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Its Power and Meaning in Asian Cultures

Alf Hiltebeitel (Editor), Barbara D. Miller (Editor), Gananath Obeyesekere (Foreword by)


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Paperback (4/2/1998)


Hair--whether present or absent, restored or removed, abundant or scarce, long or short, bound or unbound, colored or natural--marks a person as clearly as speech, clothing, and smell. It defines a person's gender, sexual availability and desirability, age, social status, and even political stance. It may also act as a basis for discrimination in treatment by others. While hair's high salience as both sign and symbol extends cross-culturally through time, its denotations are far from universal. Hair is an interdisciplinary look at the meanings of hair, hairiness, and hairlessness in Asian cultures, from classical to contemporary contexts.

The contributors draw on a variety of literary, archaeological, religious, and ethnographic evidence. They examine scientific, medical, political, and popular cultural discourses. Topics covered include monastic communities and communities of fashion, hair codes and social conventions of rank, attitudes of enforcement and rebellion, and positions of privilege and destitution. Different interpretations include hair as a key aspect of female beauty, of virility, as obscene, as impure, and linked with other symbolic markers in bodily, social, political, and cosmological constructs.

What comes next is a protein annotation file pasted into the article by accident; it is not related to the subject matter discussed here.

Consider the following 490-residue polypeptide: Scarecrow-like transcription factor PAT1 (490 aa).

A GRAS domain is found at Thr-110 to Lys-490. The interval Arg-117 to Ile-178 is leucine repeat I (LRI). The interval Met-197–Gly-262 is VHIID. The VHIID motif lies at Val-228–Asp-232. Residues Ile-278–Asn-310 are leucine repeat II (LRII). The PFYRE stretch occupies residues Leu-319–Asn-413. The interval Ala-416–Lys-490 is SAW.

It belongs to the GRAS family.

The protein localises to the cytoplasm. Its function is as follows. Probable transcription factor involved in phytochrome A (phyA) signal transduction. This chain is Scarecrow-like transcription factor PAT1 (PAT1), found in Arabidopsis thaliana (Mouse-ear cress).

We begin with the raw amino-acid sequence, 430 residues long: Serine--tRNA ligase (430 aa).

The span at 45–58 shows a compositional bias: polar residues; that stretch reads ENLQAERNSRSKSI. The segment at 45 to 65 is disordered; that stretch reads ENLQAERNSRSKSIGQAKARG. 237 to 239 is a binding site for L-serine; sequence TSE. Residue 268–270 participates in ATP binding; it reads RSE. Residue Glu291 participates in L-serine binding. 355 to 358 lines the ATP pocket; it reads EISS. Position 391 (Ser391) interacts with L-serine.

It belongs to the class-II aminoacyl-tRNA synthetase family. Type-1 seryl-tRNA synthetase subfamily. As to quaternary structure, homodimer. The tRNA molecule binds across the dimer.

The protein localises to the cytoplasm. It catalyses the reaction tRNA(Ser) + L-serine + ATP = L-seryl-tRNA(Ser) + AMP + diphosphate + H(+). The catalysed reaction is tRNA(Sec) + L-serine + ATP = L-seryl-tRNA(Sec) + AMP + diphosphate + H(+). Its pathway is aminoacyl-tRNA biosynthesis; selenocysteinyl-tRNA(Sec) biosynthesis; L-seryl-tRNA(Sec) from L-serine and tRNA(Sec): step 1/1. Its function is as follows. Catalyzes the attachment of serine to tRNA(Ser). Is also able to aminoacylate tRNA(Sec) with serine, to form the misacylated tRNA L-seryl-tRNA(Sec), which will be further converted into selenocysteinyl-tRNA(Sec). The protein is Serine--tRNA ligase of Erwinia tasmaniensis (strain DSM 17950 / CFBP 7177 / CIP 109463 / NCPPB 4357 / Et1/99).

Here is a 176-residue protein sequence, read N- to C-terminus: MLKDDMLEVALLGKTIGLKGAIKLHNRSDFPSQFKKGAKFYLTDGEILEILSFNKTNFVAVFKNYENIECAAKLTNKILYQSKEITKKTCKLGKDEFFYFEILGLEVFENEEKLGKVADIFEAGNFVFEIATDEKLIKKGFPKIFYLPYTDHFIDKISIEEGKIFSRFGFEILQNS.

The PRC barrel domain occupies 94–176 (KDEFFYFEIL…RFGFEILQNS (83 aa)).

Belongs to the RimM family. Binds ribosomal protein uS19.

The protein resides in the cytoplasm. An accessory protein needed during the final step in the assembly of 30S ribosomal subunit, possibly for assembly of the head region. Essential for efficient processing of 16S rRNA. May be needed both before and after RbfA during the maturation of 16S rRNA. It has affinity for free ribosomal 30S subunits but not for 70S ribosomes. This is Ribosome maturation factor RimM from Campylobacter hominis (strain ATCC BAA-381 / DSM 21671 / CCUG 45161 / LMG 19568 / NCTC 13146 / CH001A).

State University of New York Press, 9780791437414, 314pp.

Publication Date: April 9, 1998

About the Author

Alf Hiltebeitel is Professor in the Department of Religion at George Washington University. He edited Criminal Gods and Demon Devotees: Essays on the Guardians of Popular Hinduism and The Ritual of Battle: Krishna in the Mahaharata, both published by SUNY Press.Barbara D. Miller is Professor in the Department of Anthropology, George Washington University.